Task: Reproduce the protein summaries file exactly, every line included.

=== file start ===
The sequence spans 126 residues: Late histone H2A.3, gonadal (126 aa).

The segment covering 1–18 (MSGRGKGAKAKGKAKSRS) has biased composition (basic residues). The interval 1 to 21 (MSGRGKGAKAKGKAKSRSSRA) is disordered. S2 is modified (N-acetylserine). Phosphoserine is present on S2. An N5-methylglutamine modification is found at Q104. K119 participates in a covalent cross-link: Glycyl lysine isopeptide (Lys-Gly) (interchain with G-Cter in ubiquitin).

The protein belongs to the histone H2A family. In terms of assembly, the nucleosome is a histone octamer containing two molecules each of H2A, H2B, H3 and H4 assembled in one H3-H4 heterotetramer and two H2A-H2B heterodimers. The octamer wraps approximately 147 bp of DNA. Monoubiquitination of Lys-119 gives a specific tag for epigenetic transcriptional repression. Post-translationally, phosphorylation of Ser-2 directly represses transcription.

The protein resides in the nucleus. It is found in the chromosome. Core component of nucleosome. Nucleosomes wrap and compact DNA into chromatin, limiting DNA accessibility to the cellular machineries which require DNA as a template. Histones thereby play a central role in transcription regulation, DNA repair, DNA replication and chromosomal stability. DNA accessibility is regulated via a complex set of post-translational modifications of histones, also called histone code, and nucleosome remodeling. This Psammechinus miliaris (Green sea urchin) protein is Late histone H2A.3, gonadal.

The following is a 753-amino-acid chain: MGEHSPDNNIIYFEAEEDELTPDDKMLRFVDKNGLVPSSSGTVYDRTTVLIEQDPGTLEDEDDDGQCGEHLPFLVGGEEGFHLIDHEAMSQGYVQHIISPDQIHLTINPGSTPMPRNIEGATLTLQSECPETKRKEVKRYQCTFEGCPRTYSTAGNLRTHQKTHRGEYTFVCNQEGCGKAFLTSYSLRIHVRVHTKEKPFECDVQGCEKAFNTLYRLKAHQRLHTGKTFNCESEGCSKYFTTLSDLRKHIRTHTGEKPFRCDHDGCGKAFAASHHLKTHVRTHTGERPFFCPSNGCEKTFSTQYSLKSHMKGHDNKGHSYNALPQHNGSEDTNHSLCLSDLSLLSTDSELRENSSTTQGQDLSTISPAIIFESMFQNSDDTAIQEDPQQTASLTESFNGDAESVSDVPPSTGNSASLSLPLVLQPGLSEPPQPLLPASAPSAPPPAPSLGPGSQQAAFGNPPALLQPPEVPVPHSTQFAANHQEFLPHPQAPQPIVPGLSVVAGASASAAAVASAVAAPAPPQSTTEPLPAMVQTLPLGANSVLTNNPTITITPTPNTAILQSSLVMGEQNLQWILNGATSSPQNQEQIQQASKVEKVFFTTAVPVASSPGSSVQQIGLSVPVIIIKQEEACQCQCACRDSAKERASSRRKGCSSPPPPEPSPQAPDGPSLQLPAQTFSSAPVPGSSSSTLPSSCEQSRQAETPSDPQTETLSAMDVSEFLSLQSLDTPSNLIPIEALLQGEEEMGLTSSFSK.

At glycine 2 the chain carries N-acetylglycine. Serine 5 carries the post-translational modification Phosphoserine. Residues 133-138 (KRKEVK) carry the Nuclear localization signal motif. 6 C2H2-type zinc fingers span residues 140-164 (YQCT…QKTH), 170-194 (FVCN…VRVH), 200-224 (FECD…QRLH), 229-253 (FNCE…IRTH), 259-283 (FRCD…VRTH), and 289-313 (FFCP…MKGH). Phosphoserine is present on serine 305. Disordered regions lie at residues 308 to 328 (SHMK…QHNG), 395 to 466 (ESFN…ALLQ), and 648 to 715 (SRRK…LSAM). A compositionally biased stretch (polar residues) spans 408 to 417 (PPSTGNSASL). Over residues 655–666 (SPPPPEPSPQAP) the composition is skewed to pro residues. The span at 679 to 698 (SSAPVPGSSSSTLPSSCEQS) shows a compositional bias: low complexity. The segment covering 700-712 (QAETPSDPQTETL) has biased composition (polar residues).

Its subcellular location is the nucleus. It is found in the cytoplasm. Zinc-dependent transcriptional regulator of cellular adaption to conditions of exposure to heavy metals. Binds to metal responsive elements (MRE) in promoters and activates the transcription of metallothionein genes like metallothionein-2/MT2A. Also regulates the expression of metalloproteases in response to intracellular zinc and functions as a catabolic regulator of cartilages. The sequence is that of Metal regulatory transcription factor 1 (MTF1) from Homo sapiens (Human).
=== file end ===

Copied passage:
The sequence spans 126 residues: Late histone H2A.3, gonadal (126 aa).

The segment covering 1–18 (MSGRGKGAKAKGKAKSRS) has biased composition (basic residues). The interval 1 to 21 (MSGRGKGAKAKGKAKSRSSRA) is disordered. S2 is modified (N-acetylserine). Phosphoserine is present on S2. An N5-methylglutamine modification is found at Q104. K119 participates in a covalent cross-link: Glycyl lysine isopeptide (Lys-Gly) (interchain with G-Cter in ubiquitin).

The protein belongs to the histone H2A family. In terms of assembly, the nucleosome is a histone octamer containing two molecules each of H2A, H2B, H3 and H4 assembled in one H3-H4 heterotetramer and two H2A-H2B heterodimers. The octamer wraps approximately 147 bp of DNA. Monoubiquitination of Lys-119 gives a specific tag for epigenetic transcriptional repression. Post-translationally, phosphorylation of Ser-2 directly represses transcription.

The protein resides in the nucleus. It is found in the chromosome. Core component of nucleosome. Nucleosomes wrap and compact DNA into chromatin, limiting DNA accessibility to the cellular machineries which require DNA as a template. Histones thereby play a central role in transcription regulation, DNA repair, DNA replication and chromosomal stability. DNA accessibility is regulated via a complex set of post-translational modifications of histones, also called histone code, and nucleosome remodeling. This Psammechinus miliaris (Green sea urchin) protein is Late histone H2A.3, gonadal.

The following is a 753-amino-acid chain: MGEHSPDNNIIYFEAEEDELTPDDKMLRFVDKNGLVPSSSGTVYDRTTVLIEQDPGTLEDEDDDGQCGEHLPFLVGGEEGFHLIDHEAMSQGYVQHIISPDQIHLTINPGSTPMPRNIEGATLTLQSECPETKRKEVKRYQCTFEGCPRTYSTAGNLRTHQKTHRGEYTFVCNQEGCGKAFLTSYSLRIHVRVHTKEKPFECDVQGCEKAFNTLYRLKAHQRLHTGKTFNCESEGCSKYFTTLSDLRKHIRTHTGEKPFRCDHDGCGKAFAASHHLKTHVRTHTGERPFFCPSNGCEKTFSTQYSLKSHMKGHDNKGHSYNALPQHNGSEDTNHSLCLSDLSLLSTDSELRENSSTTQGQDLSTISPAIIFESMFQNSDDTAIQEDPQQTASLTESFNGDAESVSDVPPSTGNSASLSLPLVLQPGLSEPPQPLLPASAPSAPPPAPSLGPGSQQAAFGNPPALLQPPEVPVPHSTQFAANHQEFLPHPQAPQPIVPGLSVVAGASASAAAVASAVAAPAPPQSTTEPLPAMVQTLPLGANSVLTNNPTITITPTPNTAILQSSLVMGEQNLQWILNGATSSPQNQEQIQQASKVEKVFFTTAVPVASSPGSSVQQIGLSVPVIIIKQEEACQCQCACRDSAKERASSRRKGCSSPPPPEPSPQAPDGPSLQLPAQTFSSAPVPGSSSSTLPSSCEQSRQAETPSDPQTETLSAMDVSEFLSLQSLDTPSNLIPIEALLQGEEEMGLTSSFSK.

At glycine 2 the chain carries N-acetylglycine. Serine 5 carries the post-translational modification Phosphoserine. Residues 133-138 (KRKEVK) carry the Nuclear localization signal motif. 6 C2H2-type zinc fingers span residues 140-164 (YQCT…QKTH), 170-194 (FVCN…VRVH), 200-224 (FECD…QRLH), 229-253 (FNCE…IRTH), 259-283 (FRCD…VRTH), and 289-313 (FFCP…MKGH). Phosphoserine is present on serine 305. Disordered regions lie at residues 308 to 328 (SHMK…QHNG), 395 to 466 (ESFN…ALLQ), and 648 to 715 (SRRK…LSAM). A compositionally biased stretch (polar residues) spans 408 to 417 (PPSTGNSASL). Over residues 655–666 (SPPPPEPSPQAP) the composition is skewed to pro residues. The span at 679 to 698 (SSAPVPGSSSSTLPSSCEQS) shows a compositional bias: low complexity. The segment covering 700-712 (QAETPSDPQTETL) has biased composition (polar residues).

Its subcellular location is the nucleus. It is found in the cytoplasm. Zinc-dependent transcriptional regulator of cellular adaption to conditions of exposure to heavy metals. Binds to metal responsive elements (MRE) in promoters and activates the transcription of metallothionein genes like metallothionein-2/MT2A. Also regulates the expression of metalloproteases in response to intracellular zinc and functions as a catabolic regulator of cartilages. The sequence is that of Metal regulatory transcription factor 1 (MTF1) from Homo sapiens (Human).